• Lawyers can be regarded as entrepreneurs just like any other business innovators.
  • For a lawyer, entrepreneurship usually means starting their own law firm.
  • Keep reading to find out if you have what it takes to start your own law firm.

Summary: Have you ever thought about starting your own law firm? Find out if becoming a solo practitioner is the right choice for you.

Getting your “law license” is no different than getting any other kind of professional license. It gives you the right to work in the state where you want to practice your profession, and the right to set up your own business. Having your own business is deeply ingrained into what it means to many people to be successful in our culture, so many attorneys believe that the true route to success and happiness is through having their own law firms.
 
Should You Start Your Own Law Firm?

But is starting your own firm the right move for you?

Choosing to start your own law firm is a significant decision that will have profound implications on the rest of your career. Starting your own firm might take your career in a new, glorious direction – or not. It might impede your professional advancement and hinder your entire career. You must think through the pros and cons very carefully. Starting a firm is extremely challenging. You might succeed, but the odds are that you will fail.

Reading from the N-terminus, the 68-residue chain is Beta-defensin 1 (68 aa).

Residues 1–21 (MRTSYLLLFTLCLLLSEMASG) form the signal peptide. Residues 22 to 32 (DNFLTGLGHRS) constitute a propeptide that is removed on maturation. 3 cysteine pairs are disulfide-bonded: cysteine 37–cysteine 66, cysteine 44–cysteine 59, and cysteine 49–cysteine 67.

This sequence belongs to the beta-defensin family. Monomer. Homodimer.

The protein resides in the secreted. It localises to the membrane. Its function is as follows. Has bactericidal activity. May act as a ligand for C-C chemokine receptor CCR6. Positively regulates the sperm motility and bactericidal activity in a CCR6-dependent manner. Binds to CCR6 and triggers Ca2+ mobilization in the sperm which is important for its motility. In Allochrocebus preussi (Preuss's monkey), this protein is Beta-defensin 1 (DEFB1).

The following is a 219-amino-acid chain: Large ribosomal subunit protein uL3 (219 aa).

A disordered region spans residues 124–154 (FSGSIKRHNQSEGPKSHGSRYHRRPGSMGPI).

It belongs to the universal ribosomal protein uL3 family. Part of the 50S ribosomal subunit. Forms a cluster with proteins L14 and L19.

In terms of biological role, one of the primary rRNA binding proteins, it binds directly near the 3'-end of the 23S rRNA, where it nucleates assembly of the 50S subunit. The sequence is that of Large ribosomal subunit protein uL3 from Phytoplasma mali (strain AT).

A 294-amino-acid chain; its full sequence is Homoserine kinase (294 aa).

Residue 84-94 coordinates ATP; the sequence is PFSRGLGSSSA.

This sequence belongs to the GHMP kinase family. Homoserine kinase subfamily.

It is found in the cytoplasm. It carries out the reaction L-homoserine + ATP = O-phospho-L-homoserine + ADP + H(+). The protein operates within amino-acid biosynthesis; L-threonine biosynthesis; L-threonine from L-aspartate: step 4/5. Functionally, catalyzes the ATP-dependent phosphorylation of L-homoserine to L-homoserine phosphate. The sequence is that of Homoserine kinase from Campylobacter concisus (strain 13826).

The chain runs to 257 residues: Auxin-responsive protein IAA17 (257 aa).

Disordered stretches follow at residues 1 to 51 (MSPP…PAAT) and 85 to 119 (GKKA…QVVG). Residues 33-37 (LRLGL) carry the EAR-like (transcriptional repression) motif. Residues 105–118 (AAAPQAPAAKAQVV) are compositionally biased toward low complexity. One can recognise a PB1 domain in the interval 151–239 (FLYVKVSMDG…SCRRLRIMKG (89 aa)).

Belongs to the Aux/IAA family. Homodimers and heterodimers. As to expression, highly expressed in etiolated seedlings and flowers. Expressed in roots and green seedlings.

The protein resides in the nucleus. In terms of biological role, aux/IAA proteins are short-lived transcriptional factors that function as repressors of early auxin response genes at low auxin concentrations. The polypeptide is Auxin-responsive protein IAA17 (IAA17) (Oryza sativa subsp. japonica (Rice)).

Every great law firm (and there are literally tens of thousands of successful law firms out there) started somewhere. You could be the next attorney to start a great law firm, but that possibility can come only if you think through the process intelligently, logically, and after getting all the information you need to understand whether this is the right decision for you.
 
A. Harrison Barnes
Harrison Barnes

Every great law firm (and there are literally tens of thousands of successful law firms out there) started somewhere. You too could be the next attorney to start a great law firm and there is nothing stopping you except understanding whether this is the right decision for you.

I seriously contemplated opening my own law firm when I was still practicing at Dewey Ballantine in Los Angeles. Discouraged with the politics of the firm, and believing I could make just as much money starting my own firm, I set the wheels in motion. The Internet was in its infancy (i.e., pre websites), so I took the first steps by taking out an advertisement in the Yellow Pages ($750 a month) and then rented an office. I picked a date for my departure from the firm, set up my new office, purchased a copier and a new Dell Computer, and I was ready to go.